Posted by: Bob at August 11, 2005 02:33 AM

Wow, lots of long posts. I'll keep mine brief.

I live in Northern VA, and my first trip into DC was one of my first experiences with mass transit (suburbs of Delaware don't really even have a public bus system). I stared at the fare breakdown signs in complete confusion. I ended up overpaying by a few bucks and almost missing my stop.

It's not intuitive to people who have never used systems like this. The group of people I was with were a little confused by it too, and they had used it a couple times in the past.

And to those who talk about website info and downloadable maps: this article was based on TOURISTS, most of which will not have Internet access while in DC. There certainly isn't any such connectivity while you're in the Metro stations.

I say broken.

Posted by: Manni at August 11, 2005 12:40 PM

Not all that broken, but pretty good actually. The best metro in the world is the one in Mexico City. After that, Paris since there's so many stops. Third, maybe DC because it is very easy to understand how to get places and it is kept very clean. But, there are not enough stops, and the stops are laid out in much less than ideal places. You often have to walk a long ways to get to a station or to get to the most common of places from a stop.

Posted by: J. Scott at August 11, 2005 02:51 PM

Ain't brief, Manni. *This* is brief.

Posted by: Bob at August 11, 2005 03:20 PM

Well I live in London - was in Washington for a holiday and I was impressed how clean the metro was and how easy it is to get around - in comparison to the London underground so I'm afraid I agree with everyone else - its far from broken! Perhaps if you're colour blind then maybe ...?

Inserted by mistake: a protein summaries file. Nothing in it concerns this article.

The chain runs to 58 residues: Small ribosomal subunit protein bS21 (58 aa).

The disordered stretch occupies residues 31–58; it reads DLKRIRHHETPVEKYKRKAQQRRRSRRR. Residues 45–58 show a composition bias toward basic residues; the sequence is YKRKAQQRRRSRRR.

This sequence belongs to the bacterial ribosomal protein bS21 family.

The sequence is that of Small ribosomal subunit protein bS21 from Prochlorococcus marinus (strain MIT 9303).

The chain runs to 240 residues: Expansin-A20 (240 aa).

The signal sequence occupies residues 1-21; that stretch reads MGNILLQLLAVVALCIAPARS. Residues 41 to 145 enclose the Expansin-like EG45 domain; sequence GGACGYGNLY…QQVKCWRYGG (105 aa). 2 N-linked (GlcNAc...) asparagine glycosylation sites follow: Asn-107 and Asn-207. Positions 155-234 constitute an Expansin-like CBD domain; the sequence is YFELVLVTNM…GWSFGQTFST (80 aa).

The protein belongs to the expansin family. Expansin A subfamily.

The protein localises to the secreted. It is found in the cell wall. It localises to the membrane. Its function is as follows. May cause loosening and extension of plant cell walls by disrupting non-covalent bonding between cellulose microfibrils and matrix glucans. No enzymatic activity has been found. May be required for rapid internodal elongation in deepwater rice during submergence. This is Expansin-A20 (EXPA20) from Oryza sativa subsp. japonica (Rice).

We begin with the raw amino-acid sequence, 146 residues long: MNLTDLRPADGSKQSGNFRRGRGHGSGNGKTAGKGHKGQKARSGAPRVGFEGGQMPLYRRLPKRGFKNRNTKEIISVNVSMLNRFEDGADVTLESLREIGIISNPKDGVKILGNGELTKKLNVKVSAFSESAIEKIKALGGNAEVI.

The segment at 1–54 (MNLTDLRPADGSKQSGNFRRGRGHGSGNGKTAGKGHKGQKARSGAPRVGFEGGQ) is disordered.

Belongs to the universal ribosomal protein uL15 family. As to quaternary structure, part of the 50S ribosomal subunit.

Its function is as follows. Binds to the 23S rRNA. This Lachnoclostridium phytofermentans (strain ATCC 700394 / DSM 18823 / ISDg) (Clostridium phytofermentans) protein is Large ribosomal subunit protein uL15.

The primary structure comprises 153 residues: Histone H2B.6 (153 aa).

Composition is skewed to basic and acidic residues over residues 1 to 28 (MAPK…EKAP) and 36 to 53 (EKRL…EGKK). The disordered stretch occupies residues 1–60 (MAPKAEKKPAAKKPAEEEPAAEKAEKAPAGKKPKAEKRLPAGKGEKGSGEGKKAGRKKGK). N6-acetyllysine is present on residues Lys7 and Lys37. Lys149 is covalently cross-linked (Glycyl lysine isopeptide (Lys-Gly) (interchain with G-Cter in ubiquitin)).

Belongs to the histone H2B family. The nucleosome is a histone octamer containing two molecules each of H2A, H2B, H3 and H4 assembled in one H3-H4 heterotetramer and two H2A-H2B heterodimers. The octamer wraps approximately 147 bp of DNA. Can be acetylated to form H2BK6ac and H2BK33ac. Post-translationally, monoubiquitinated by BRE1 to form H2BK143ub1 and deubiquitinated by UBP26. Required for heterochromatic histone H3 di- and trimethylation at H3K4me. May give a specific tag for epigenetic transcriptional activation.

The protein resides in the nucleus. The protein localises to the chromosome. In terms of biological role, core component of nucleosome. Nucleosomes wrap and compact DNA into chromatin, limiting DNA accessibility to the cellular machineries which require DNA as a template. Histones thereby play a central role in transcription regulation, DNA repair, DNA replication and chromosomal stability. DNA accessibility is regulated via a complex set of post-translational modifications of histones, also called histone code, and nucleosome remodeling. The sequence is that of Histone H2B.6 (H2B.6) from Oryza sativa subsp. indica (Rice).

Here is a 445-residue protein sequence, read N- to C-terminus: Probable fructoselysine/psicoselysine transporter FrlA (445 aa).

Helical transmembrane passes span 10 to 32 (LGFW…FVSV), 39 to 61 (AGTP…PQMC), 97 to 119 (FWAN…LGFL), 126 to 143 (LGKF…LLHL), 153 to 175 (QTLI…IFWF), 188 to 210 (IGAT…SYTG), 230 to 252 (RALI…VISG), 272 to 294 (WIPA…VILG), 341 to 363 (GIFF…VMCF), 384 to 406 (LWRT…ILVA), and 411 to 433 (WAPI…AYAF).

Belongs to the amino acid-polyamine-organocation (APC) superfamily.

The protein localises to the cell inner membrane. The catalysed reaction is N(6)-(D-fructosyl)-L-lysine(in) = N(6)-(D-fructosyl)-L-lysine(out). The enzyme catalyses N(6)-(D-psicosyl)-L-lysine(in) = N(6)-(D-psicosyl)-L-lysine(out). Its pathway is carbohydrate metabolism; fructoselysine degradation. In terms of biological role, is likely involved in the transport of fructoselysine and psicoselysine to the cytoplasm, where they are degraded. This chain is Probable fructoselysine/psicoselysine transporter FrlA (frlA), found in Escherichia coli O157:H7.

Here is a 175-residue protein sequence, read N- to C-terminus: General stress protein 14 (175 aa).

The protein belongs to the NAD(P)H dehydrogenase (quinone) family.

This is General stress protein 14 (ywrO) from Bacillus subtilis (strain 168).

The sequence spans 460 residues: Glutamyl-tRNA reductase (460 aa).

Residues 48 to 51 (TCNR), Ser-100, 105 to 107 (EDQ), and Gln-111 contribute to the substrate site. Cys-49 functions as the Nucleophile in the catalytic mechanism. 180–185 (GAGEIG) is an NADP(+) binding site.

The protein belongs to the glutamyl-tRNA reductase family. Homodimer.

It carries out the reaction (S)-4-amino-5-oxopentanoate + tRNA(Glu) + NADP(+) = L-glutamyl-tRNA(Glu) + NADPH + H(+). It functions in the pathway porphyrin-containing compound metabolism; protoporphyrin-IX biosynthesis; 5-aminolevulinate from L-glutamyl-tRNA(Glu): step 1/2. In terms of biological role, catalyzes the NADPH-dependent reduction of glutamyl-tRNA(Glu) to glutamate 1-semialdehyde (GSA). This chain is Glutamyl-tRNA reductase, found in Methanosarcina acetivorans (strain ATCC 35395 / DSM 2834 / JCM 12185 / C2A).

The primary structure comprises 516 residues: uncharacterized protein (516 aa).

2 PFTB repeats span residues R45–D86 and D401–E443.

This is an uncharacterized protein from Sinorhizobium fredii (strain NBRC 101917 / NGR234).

Posted by: kay at August 12, 2005 11:30 AM

I think that one of the main complaints by tourists was not that it was too difficult to navigate to a certain station, but that they didn't know what monuments, museums, or other destinations were at what station. This is hardly evidence that the Metro way-finding system is broken; it's evidence that the tourists didn't do even the most elementary homework before setting out for the day.

If you want to see confusing subway wayfinding, try London -- for example, DC's Metro names the lines after their color: simple, the Blue line is colored blue. But in London, the line color is pointless because the lines are named with... names. So, looking at the map means you must somehow equate the color with a name that has no relation to it; and there are several lines that are, if not the exact same color, close enough that any colorblind person will never be able to tell between them.

Metro's other big drawback when it comes to tourists is the differing fares depending on distance travelled. Perhaps in this area, Metro should emulate London: a zone system.

Which brings us to another broken transportation nightmare: DC's taxis, which charge by a zone system rather than mileage... and the zones make no sense at all.